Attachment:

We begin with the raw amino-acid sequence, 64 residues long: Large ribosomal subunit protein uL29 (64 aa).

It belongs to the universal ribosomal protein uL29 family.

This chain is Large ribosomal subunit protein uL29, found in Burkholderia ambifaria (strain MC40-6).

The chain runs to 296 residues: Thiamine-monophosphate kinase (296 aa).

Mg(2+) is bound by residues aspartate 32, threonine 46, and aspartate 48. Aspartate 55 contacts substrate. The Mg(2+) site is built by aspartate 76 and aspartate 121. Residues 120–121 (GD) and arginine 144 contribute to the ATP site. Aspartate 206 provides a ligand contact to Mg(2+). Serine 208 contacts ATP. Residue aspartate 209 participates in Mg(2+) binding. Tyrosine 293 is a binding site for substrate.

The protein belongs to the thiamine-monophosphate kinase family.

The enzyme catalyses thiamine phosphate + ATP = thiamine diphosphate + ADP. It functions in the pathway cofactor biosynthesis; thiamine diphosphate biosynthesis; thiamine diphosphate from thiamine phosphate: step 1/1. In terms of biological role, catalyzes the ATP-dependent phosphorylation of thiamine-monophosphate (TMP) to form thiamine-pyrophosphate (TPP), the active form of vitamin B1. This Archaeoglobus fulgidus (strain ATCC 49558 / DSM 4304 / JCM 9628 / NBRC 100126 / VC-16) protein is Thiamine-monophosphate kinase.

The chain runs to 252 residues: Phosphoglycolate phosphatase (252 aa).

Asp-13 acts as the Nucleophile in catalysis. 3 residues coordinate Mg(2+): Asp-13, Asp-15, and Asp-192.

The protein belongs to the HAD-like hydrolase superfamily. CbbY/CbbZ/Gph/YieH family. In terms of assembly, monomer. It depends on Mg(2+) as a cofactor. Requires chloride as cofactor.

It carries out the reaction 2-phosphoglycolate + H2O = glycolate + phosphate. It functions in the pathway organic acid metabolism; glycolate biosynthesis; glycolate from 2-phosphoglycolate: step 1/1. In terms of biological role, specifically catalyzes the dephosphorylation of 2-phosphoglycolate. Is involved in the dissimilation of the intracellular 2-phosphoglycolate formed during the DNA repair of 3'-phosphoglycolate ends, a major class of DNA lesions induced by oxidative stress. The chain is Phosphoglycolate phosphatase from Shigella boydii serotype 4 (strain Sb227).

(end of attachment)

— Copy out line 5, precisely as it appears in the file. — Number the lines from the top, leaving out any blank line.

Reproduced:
Mg(2+) is bound by residues aspartate 32, threonine 46, and aspartate 48. Aspartate 55 contacts substrate. The Mg(2+) site is built by aspartate 76 and aspartate 121. Residues 120–121 (GD) and arginine 144 contribute to the ATP site. Aspartate 206 provides a ligand contact to Mg(2+). Serine 208 contacts ATP. Residue aspartate 209 participates in Mg(2+) binding. Tyrosine 293 is a binding site for substrate.